The group also asserts the need to achieve a resilient, predictable, and adequate Global Financial Safety Net, as well as more integrated financial surveillance and institutionalised early warning systems involving the IMF, Financial Stability Board, and Bank of International Settlements.
The direction of the reforms identified by the EPG are neither radical nor particularly novel. The IFIs are unlikely to disagree with the EPG’s thinking to date. Many will likely argue that they have been advancing various initiatives along these lines, although with mixed success. They would probably also say that the attitude of some shareholders has been the major hurdle in making greater progress.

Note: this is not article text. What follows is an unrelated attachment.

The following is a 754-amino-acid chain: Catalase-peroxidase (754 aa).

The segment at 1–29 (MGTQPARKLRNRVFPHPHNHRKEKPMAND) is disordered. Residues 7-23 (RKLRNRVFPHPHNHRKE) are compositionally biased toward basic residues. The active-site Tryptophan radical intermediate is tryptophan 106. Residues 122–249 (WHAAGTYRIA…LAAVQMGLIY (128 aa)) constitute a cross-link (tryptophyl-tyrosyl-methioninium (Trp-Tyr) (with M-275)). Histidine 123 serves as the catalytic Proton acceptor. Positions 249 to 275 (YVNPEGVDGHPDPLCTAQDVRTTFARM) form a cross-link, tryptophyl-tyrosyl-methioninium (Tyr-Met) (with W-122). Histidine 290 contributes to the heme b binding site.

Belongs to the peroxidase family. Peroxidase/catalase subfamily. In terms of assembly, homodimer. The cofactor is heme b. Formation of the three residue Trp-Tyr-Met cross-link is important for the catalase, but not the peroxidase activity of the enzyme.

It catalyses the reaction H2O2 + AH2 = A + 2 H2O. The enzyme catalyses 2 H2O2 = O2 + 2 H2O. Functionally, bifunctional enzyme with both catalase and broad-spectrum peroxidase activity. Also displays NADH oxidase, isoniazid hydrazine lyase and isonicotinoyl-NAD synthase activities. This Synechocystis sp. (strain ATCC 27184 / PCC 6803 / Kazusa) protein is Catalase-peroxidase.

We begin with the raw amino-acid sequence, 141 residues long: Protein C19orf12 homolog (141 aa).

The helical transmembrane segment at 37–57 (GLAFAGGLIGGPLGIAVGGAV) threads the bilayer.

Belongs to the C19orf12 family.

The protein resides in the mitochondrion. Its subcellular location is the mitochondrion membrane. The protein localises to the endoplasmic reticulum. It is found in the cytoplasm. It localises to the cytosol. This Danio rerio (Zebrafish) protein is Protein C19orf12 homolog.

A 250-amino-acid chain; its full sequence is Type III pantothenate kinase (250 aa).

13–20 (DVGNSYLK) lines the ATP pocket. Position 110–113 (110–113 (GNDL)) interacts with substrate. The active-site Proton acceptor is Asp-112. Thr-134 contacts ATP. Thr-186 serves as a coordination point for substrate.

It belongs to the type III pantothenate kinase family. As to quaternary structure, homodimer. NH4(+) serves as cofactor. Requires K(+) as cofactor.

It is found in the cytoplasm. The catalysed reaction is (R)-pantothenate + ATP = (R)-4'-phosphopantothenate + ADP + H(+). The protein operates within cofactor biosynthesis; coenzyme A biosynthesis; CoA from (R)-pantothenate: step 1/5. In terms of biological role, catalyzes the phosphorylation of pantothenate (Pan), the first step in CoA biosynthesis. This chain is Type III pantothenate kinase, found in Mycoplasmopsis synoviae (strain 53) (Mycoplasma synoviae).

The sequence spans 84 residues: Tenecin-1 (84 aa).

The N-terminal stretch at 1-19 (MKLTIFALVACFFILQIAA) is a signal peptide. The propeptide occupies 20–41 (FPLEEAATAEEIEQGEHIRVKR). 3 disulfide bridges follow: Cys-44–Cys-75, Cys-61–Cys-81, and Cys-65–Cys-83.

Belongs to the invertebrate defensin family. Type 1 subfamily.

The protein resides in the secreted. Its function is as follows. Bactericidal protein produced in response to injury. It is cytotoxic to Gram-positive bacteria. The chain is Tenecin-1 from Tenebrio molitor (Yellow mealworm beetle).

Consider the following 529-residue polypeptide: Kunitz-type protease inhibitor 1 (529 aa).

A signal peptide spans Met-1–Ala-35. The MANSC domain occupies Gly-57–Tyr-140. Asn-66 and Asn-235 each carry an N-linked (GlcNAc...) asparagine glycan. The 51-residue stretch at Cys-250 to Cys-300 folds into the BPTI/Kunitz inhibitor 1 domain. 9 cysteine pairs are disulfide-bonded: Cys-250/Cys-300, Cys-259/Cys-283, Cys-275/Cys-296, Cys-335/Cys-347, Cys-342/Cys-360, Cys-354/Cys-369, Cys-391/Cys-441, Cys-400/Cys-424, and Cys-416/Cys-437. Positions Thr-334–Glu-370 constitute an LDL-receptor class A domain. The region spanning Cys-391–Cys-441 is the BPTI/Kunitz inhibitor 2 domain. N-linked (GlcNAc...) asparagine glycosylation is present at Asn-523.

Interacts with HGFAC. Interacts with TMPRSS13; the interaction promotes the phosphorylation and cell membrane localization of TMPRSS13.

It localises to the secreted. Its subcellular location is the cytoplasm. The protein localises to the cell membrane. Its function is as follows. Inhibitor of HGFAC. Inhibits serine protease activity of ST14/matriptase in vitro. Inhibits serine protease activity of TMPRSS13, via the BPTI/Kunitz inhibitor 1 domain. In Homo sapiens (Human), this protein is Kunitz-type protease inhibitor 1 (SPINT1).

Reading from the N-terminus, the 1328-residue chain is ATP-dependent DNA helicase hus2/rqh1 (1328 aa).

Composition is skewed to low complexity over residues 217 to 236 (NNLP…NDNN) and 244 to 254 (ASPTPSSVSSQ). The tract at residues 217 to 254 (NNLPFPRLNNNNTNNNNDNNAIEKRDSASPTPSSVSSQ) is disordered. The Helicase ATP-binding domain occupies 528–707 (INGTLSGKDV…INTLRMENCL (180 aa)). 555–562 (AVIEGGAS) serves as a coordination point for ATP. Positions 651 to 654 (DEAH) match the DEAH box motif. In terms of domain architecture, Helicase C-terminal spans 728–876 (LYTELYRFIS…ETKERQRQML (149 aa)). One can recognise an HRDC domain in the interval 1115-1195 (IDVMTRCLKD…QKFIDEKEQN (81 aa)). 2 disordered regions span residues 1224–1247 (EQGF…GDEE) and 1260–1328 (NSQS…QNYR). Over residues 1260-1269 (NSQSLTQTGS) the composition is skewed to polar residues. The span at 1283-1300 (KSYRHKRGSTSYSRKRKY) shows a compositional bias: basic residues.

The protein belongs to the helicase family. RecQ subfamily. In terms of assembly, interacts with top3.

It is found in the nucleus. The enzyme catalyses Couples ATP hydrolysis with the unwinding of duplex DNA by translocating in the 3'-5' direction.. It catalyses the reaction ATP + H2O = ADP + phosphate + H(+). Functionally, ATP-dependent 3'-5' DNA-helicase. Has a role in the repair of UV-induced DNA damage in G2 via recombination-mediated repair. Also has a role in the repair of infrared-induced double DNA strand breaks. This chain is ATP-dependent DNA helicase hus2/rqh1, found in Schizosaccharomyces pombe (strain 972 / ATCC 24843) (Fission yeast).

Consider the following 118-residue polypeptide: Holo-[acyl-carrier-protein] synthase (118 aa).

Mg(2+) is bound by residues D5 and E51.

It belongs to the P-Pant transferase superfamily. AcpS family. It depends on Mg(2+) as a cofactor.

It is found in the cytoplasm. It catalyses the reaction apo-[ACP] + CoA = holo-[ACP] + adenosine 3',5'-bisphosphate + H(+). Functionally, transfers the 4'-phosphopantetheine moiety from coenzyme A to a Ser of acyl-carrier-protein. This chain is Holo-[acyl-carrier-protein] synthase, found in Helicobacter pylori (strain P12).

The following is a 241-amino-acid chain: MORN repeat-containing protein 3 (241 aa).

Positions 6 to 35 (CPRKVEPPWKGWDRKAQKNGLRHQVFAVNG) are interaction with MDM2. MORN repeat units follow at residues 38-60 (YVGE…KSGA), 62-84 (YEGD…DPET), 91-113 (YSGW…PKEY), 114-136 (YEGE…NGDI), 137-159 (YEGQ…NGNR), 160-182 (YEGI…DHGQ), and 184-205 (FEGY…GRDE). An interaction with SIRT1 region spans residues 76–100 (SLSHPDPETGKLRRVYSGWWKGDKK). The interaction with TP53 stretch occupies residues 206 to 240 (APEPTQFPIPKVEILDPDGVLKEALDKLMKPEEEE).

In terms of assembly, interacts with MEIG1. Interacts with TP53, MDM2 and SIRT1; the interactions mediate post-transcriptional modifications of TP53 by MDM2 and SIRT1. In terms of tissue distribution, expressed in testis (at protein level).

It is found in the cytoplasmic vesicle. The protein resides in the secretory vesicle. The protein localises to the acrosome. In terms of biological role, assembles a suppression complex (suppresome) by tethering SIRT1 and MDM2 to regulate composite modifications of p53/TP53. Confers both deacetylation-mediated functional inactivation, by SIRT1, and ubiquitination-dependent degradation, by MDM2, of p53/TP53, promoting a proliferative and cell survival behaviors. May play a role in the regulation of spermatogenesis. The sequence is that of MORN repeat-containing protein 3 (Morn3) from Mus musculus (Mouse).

At the core of the EPG’s approach is the need for greater collaboration between the IFIs based on a system-wide approach to governance. The aim is to ensure that they operate as coherent and complementary parts of a system, rather than as independent institutions. But this in turn requires shareholders to adopt a system-wide approach to their participation in each and all of the IFIs.
Birdsall described the EPG’s status report as “disappointing but still hopeful”. She supported the group’s broad approach, but was disappointed that it had not endorsed some proposals contained in the 2016 CDG report on the MDBs, such as the recasting of the World Bank with a specific mandate to advance global public goods, and the MDBs being given a mandate (and funding) to provide grant financing in support of investments with positive spillovers.